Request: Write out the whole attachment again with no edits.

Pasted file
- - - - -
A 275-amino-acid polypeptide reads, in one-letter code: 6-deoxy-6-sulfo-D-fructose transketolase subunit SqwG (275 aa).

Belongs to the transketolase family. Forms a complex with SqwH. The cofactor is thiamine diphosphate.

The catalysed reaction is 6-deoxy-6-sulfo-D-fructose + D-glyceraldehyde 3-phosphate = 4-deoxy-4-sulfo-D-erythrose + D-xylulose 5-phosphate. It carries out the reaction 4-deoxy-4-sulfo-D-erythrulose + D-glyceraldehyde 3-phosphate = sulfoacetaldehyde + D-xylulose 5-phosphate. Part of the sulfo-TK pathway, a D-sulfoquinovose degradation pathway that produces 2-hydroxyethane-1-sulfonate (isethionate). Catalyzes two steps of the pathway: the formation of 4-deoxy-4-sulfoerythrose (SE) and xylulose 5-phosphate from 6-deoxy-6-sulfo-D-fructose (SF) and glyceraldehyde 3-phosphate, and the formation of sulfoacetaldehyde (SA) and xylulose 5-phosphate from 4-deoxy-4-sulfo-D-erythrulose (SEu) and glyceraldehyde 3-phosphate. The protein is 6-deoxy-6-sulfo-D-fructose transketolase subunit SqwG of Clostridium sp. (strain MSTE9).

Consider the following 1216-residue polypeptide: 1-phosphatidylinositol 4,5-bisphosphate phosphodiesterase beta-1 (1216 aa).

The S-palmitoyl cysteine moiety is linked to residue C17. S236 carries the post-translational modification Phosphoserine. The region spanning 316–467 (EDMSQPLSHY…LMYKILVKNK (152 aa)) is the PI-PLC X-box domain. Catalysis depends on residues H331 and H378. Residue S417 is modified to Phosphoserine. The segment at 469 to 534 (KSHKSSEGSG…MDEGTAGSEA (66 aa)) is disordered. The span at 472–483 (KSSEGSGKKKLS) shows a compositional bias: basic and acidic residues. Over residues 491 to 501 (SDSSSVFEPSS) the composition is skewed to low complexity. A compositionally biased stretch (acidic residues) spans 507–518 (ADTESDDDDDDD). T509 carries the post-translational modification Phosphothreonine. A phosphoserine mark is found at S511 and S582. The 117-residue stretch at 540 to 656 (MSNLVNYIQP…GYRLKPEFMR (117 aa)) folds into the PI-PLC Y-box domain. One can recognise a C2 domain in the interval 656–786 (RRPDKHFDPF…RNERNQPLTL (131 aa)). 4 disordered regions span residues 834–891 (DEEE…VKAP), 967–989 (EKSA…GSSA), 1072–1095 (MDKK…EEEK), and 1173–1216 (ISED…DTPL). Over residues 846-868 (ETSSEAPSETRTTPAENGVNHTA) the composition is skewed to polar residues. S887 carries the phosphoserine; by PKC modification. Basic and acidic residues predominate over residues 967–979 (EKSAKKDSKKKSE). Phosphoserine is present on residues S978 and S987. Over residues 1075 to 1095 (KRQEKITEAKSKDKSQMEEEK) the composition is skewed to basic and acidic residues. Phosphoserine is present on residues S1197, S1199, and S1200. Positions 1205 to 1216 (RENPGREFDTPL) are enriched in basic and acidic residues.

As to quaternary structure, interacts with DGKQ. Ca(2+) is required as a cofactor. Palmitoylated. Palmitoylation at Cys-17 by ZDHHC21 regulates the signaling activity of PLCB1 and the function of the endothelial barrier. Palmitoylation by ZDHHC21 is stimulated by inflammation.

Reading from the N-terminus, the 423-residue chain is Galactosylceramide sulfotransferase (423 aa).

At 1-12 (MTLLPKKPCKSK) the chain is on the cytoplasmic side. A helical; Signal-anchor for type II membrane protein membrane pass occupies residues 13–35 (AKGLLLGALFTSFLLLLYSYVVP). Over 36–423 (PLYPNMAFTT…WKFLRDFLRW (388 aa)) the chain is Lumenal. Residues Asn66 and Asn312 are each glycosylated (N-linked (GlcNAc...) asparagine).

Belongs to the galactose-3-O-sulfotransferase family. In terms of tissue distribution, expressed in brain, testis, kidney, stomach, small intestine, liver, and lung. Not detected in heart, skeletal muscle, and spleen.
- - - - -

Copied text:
A 275-amino-acid polypeptide reads, in one-letter code: 6-deoxy-6-sulfo-D-fructose transketolase subunit SqwG (275 aa).

Belongs to the transketolase family. Forms a complex with SqwH. The cofactor is thiamine diphosphate.

The catalysed reaction is 6-deoxy-6-sulfo-D-fructose + D-glyceraldehyde 3-phosphate = 4-deoxy-4-sulfo-D-erythrose + D-xylulose 5-phosphate. It carries out the reaction 4-deoxy-4-sulfo-D-erythrulose + D-glyceraldehyde 3-phosphate = sulfoacetaldehyde + D-xylulose 5-phosphate. Part of the sulfo-TK pathway, a D-sulfoquinovose degradation pathway that produces 2-hydroxyethane-1-sulfonate (isethionate). Catalyzes two steps of the pathway: the formation of 4-deoxy-4-sulfoerythrose (SE) and xylulose 5-phosphate from 6-deoxy-6-sulfo-D-fructose (SF) and glyceraldehyde 3-phosphate, and the formation of sulfoacetaldehyde (SA) and xylulose 5-phosphate from 4-deoxy-4-sulfo-D-erythrulose (SEu) and glyceraldehyde 3-phosphate. The protein is 6-deoxy-6-sulfo-D-fructose transketolase subunit SqwG of Clostridium sp. (strain MSTE9).

Consider the following 1216-residue polypeptide: 1-phosphatidylinositol 4,5-bisphosphate phosphodiesterase beta-1 (1216 aa).

The S-palmitoyl cysteine moiety is linked to residue C17. S236 carries the post-translational modification Phosphoserine. The region spanning 316–467 (EDMSQPLSHY…LMYKILVKNK (152 aa)) is the PI-PLC X-box domain. Catalysis depends on residues H331 and H378. Residue S417 is modified to Phosphoserine. The segment at 469 to 534 (KSHKSSEGSG…MDEGTAGSEA (66 aa)) is disordered. The span at 472–483 (KSSEGSGKKKLS) shows a compositional bias: basic and acidic residues. Over residues 491 to 501 (SDSSSVFEPSS) the composition is skewed to low complexity. A compositionally biased stretch (acidic residues) spans 507–518 (ADTESDDDDDDD). T509 carries the post-translational modification Phosphothreonine. A phosphoserine mark is found at S511 and S582. The 117-residue stretch at 540 to 656 (MSNLVNYIQP…GYRLKPEFMR (117 aa)) folds into the PI-PLC Y-box domain. One can recognise a C2 domain in the interval 656–786 (RRPDKHFDPF…RNERNQPLTL (131 aa)). 4 disordered regions span residues 834–891 (DEEE…VKAP), 967–989 (EKSA…GSSA), 1072–1095 (MDKK…EEEK), and 1173–1216 (ISED…DTPL). Over residues 846-868 (ETSSEAPSETRTTPAENGVNHTA) the composition is skewed to polar residues. S887 carries the phosphoserine; by PKC modification. Basic and acidic residues predominate over residues 967–979 (EKSAKKDSKKKSE). Phosphoserine is present on residues S978 and S987. Over residues 1075 to 1095 (KRQEKITEAKSKDKSQMEEEK) the composition is skewed to basic and acidic residues. Phosphoserine is present on residues S1197, S1199, and S1200. Positions 1205 to 1216 (RENPGREFDTPL) are enriched in basic and acidic residues.

As to quaternary structure, interacts with DGKQ. Ca(2+) is required as a cofactor. Palmitoylated. Palmitoylation at Cys-17 by ZDHHC21 regulates the signaling activity of PLCB1 and the function of the endothelial barrier. Palmitoylation by ZDHHC21 is stimulated by inflammation.

Reading from the N-terminus, the 423-residue chain is Galactosylceramide sulfotransferase (423 aa).

At 1-12 (MTLLPKKPCKSK) the chain is on the cytoplasmic side. A helical; Signal-anchor for type II membrane protein membrane pass occupies residues 13–35 (AKGLLLGALFTSFLLLLYSYVVP). Over 36–423 (PLYPNMAFTT…WKFLRDFLRW (388 aa)) the chain is Lumenal. Residues Asn66 and Asn312 are each glycosylated (N-linked (GlcNAc...) asparagine).

Belongs to the galactose-3-O-sulfotransferase family. In terms of tissue distribution, expressed in brain, testis, kidney, stomach, small intestine, liver, and lung. Not detected in heart, skeletal muscle, and spleen.